Milwaukee is an easy drive from Chicago. The rental car arrives on time and I’m parking outside the Calatrava-designed alien bird-insect edifice of their art museum a couple hours later.

The week leading up to this trip was full of painting pets so a change of scenery’s a good palate cleanser. Don’t get me wrong, I enjoy staring at snapshots of Bobby, Margie, and Simon as much as the next guy. It’s obvious their humans love them even in the shittiest cellphone pic. I don’t take the job of translating that love into paint for granted. But once that work is done it’s good to have something that changes the subject, clears the deck.

On a break from my commission work I go to the Art Institute and spend time with one my favorite paintings. In it, a large fish lies on a tabletop in front of a dark copper pot along with some oysters, an eel, a strange little red fish, a lemon, and a knife. All wait to be thrown in the pot for dinner. I can’t say why I love it so much. I don’t even eat seafood. But I’ve sketched it a half dozen times since first seeing it shortly after my arrival in Chicago in 1990. It’s become an old friend.

Another night after a day of dogs and cats I’m invited to draw at Wendy’s dance studio. I’ve known her as long as Manet’s still-life. That doesn’t sound right but I don’t mean it in a bad way. She reminds the audience of our long association on a break between numbers so that’s why it stuck in my head.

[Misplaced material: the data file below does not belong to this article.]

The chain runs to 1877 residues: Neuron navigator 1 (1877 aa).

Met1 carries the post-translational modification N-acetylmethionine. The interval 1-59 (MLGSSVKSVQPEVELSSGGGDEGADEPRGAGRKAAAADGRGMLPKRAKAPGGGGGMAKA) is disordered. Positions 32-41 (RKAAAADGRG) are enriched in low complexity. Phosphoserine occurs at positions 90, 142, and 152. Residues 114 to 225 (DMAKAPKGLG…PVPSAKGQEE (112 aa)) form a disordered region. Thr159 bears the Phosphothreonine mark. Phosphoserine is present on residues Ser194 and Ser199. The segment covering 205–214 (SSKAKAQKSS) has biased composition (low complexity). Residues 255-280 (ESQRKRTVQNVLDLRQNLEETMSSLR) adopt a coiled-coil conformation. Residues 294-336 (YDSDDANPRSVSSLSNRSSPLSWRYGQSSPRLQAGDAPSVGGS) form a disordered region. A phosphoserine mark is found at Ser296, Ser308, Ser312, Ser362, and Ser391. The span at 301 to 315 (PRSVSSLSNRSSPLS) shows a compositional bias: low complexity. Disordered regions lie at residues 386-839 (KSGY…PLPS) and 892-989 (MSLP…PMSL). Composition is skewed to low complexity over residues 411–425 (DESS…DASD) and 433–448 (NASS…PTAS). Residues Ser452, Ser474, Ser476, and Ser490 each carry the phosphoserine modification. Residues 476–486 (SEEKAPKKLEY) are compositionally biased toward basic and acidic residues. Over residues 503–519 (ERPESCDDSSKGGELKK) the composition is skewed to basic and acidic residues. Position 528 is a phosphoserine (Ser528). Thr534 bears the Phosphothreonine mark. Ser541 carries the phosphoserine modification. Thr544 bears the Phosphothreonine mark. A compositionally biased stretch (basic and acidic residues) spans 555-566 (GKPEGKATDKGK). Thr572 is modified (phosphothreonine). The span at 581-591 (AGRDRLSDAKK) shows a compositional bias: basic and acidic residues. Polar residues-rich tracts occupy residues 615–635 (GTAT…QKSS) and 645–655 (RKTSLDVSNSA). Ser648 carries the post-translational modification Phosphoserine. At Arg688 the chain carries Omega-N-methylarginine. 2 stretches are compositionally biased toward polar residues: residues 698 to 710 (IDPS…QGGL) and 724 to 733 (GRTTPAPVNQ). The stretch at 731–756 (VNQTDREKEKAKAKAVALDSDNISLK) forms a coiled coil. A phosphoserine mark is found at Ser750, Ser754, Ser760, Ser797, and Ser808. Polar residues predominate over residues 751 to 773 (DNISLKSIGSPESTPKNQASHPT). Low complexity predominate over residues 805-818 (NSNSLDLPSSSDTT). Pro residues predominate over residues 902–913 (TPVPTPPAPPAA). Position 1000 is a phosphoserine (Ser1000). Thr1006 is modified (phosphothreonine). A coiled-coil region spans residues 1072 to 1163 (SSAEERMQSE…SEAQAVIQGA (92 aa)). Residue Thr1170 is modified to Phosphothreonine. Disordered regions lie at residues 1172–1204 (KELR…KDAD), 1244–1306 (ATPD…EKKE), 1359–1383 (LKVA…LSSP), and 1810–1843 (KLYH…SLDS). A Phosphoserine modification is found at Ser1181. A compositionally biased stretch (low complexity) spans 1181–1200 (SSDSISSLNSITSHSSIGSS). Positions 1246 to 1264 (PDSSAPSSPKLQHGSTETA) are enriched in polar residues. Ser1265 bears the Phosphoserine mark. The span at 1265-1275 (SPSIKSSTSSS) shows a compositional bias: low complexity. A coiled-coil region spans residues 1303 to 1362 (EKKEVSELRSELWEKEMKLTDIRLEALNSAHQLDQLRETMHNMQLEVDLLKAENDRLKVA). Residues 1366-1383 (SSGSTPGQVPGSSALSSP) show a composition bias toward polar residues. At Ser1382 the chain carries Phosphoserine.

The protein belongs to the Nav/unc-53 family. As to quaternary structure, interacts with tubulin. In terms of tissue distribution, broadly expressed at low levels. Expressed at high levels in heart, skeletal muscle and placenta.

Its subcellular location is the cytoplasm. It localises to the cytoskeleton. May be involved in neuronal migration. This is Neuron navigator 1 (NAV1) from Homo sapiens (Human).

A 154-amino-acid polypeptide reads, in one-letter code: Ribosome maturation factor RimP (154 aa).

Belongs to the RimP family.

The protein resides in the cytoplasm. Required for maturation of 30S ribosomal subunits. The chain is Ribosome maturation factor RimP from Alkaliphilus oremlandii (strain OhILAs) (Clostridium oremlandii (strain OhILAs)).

Drawing music and dance and listeners/watchers is a kind of communion. Not exactly like the pet portraits but not wholly unlike it either.

I’ve been to Milwaukee’s art museum before. It’s a lot more manageable than the Art Institute. There’s a pressure with admission prices as high as they are to see every single display but all that leads to is sensory overload. That’s why it’s nice to visit a small museum. My plan is to spend most of my time at the Ashcan School exhibit but I wind up strolling through most of the building. I sit and sketch a Utrillo a few minutes then buy a postcard in the gift shop and get back behind the wheel of my rental.

The real purpose of this trip is a bookstore event in the Bayview neighborhood. I drop off my box of books at the shop and go down the street looking for food. On the walk back I stop in a record store where I’d driven Bill for a gig a few years back. In Milwaukee people are still wearing masks inside some of the businesses unlike most in Chicago so the owner doesn’t recognize me. There’s a good chance he wouldn’t have even maskless and I don’t feel like reintroducing myself. I manage to leave without buying a record.

No one shows up for the reading but I spend a pleasant hour chatting with the owners. Turns out we have friends in common. They’re apologetic, cursing Milwaukee for being so out of it, but I assure them that my expectations for public events couldn’t be lower. It’s always a crapshoot and I’m grateful when anyone shows up at all. They end up buying most of the books I brought anyway so the visit is a runaway success despite no one coming.

Art openings and book readings have never been anything I look forward to. Unlike a concert, they are an afterthought, a commercial add-on, rather than the main event. That happens on the page and the canvas, away from any audience.

I wipe away any trace of disappointment on the drive home. There’s junk food to eat and a podcast to listen to—something about the history of clothes—and a dark road that helps clear my head. Maybe tomorrow there’ll be another dog or cat to immortalize and the cycle can start all over again.

—Listen to me talk to Janet Bean about her bands and about writing and to Mallory about Black Christmas.

—I recommended both Bardo and White Noise after not expecting much of either going in.